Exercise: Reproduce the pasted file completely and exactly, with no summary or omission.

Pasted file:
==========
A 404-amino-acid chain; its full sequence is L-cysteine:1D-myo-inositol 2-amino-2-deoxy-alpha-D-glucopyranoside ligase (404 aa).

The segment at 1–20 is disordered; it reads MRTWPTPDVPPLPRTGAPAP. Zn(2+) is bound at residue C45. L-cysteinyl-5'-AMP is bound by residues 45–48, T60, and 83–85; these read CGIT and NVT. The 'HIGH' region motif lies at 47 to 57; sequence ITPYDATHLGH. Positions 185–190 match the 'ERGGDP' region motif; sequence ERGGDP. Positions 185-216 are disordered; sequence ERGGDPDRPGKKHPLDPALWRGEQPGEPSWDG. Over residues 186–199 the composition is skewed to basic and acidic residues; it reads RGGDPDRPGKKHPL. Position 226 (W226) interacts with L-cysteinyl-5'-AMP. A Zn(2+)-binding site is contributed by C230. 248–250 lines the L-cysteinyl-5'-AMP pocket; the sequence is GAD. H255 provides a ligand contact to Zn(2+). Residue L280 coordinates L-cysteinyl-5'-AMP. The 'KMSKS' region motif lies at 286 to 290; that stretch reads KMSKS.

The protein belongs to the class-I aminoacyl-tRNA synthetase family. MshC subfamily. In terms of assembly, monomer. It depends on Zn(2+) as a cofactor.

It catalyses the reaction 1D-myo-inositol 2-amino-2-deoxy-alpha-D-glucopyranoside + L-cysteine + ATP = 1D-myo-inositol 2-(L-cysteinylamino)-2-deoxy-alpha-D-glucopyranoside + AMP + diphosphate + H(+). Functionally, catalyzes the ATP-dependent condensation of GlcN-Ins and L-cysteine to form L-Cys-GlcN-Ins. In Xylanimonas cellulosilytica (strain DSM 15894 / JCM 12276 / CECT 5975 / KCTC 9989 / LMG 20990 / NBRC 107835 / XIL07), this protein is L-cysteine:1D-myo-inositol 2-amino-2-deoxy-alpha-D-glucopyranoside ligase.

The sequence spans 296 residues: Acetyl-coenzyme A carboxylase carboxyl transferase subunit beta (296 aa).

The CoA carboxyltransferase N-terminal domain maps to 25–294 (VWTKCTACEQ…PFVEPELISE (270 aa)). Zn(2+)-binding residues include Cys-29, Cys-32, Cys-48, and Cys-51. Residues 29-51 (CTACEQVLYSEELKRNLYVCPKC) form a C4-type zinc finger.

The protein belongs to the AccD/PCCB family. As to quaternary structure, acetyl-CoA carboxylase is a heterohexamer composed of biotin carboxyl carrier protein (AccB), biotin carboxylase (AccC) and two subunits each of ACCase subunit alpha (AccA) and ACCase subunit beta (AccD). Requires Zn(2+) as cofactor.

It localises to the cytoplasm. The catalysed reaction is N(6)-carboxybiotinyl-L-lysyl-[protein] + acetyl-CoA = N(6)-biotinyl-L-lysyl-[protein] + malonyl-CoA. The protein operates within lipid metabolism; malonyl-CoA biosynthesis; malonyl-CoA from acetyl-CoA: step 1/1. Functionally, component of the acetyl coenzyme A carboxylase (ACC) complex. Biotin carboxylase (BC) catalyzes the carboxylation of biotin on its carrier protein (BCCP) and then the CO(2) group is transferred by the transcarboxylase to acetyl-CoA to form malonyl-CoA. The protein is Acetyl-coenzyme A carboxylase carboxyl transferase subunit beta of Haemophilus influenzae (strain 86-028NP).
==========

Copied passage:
A 404-amino-acid chain; its full sequence is L-cysteine:1D-myo-inositol 2-amino-2-deoxy-alpha-D-glucopyranoside ligase (404 aa).

The segment at 1–20 is disordered; it reads MRTWPTPDVPPLPRTGAPAP. Zn(2+) is bound at residue C45. L-cysteinyl-5'-AMP is bound by residues 45–48, T60, and 83–85; these read CGIT and NVT. The 'HIGH' region motif lies at 47 to 57; sequence ITPYDATHLGH. Positions 185–190 match the 'ERGGDP' region motif; sequence ERGGDP. Positions 185-216 are disordered; sequence ERGGDPDRPGKKHPLDPALWRGEQPGEPSWDG. Over residues 186–199 the composition is skewed to basic and acidic residues; it reads RGGDPDRPGKKHPL. Position 226 (W226) interacts with L-cysteinyl-5'-AMP. A Zn(2+)-binding site is contributed by C230. 248–250 lines the L-cysteinyl-5'-AMP pocket; the sequence is GAD. H255 provides a ligand contact to Zn(2+). Residue L280 coordinates L-cysteinyl-5'-AMP. The 'KMSKS' region motif lies at 286 to 290; that stretch reads KMSKS.

The protein belongs to the class-I aminoacyl-tRNA synthetase family. MshC subfamily. In terms of assembly, monomer. It depends on Zn(2+) as a cofactor.

It catalyses the reaction 1D-myo-inositol 2-amino-2-deoxy-alpha-D-glucopyranoside + L-cysteine + ATP = 1D-myo-inositol 2-(L-cysteinylamino)-2-deoxy-alpha-D-glucopyranoside + AMP + diphosphate + H(+). Functionally, catalyzes the ATP-dependent condensation of GlcN-Ins and L-cysteine to form L-Cys-GlcN-Ins. In Xylanimonas cellulosilytica (strain DSM 15894 / JCM 12276 / CECT 5975 / KCTC 9989 / LMG 20990 / NBRC 107835 / XIL07), this protein is L-cysteine:1D-myo-inositol 2-amino-2-deoxy-alpha-D-glucopyranoside ligase.

The sequence spans 296 residues: Acetyl-coenzyme A carboxylase carboxyl transferase subunit beta (296 aa).

The CoA carboxyltransferase N-terminal domain maps to 25–294 (VWTKCTACEQ…PFVEPELISE (270 aa)). Zn(2+)-binding residues include Cys-29, Cys-32, Cys-48, and Cys-51. Residues 29-51 (CTACEQVLYSEELKRNLYVCPKC) form a C4-type zinc finger.

The protein belongs to the AccD/PCCB family. As to quaternary structure, acetyl-CoA carboxylase is a heterohexamer composed of biotin carboxyl carrier protein (AccB), biotin carboxylase (AccC) and two subunits each of ACCase subunit alpha (AccA) and ACCase subunit beta (AccD). Requires Zn(2+) as cofactor.

It localises to the cytoplasm. The catalysed reaction is N(6)-carboxybiotinyl-L-lysyl-[protein] + acetyl-CoA = N(6)-biotinyl-L-lysyl-[protein] + malonyl-CoA. The protein operates within lipid metabolism; malonyl-CoA biosynthesis; malonyl-CoA from acetyl-CoA: step 1/1. Functionally, component of the acetyl coenzyme A carboxylase (ACC) complex. Biotin carboxylase (BC) catalyzes the carboxylation of biotin on its carrier protein (BCCP) and then the CO(2) group is transferred by the transcarboxylase to acetyl-CoA to form malonyl-CoA. The protein is Acetyl-coenzyme A carboxylase carboxyl transferase subunit beta of Haemophilus influenzae (strain 86-028NP).